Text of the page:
Food Drives Need Healthy Donations
What’s on the table can help lower risks of stroke, heart attack, cancer and diabetes, according to the American Heart Association. Not all families are able to afford the healthiest foods, but fatty, high-sugar options can be avoided. The most-needed donations are nonperishable and high in protein, but low in sodium, sugar and fats.
Give the best, most affordable products, according to these tips and the food drive’s guidelines. Organic and non-GMO (genetically modified) foods are welcome. Note that not all pantries can store fresh produce, glass containers or personal hygiene items.
“Pantries rely on informed community support,” explains Jim Byrnes, director of Pennsylvania’s Nazareth Area Food Bank. “Area churches, schools and businesses keep us supplied. We’ll help 300 families this year, compared to 100 in 2006, balancing nutrition with practical needs.”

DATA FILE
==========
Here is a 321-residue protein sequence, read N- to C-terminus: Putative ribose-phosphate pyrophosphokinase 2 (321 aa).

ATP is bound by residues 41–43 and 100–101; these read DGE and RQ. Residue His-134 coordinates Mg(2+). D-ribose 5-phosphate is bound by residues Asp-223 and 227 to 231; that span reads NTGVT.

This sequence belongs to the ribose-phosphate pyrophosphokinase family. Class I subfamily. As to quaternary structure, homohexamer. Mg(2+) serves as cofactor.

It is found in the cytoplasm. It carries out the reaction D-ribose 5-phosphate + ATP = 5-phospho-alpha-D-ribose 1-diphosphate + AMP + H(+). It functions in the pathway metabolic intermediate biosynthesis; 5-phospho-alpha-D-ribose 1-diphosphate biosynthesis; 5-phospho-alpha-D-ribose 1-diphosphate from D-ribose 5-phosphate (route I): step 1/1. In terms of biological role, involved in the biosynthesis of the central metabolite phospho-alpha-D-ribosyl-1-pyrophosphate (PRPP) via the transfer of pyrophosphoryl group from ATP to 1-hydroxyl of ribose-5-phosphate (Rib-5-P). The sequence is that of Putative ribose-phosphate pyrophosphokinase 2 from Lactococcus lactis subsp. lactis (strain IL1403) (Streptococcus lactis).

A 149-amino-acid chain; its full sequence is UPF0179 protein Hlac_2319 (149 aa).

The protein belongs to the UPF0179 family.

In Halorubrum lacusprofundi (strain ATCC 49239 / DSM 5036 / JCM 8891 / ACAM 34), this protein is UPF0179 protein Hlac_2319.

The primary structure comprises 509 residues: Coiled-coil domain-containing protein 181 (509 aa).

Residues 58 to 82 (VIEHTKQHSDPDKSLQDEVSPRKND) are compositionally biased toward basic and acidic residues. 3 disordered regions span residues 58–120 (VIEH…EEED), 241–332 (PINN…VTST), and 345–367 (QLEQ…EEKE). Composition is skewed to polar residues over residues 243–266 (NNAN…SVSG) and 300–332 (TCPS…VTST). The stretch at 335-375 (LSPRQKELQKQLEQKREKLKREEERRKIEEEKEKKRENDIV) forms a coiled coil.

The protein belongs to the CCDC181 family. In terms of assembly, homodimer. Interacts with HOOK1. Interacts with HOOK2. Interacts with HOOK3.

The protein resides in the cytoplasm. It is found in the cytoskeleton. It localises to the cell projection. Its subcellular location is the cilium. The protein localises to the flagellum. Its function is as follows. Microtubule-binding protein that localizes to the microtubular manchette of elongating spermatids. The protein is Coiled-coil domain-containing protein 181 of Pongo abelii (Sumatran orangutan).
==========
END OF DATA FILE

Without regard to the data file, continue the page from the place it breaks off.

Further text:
California’s San Diego Food Bank feeds better choices to 370,000 people each month, including military families, seniors and children. Such community efforts change lives. READ MORE.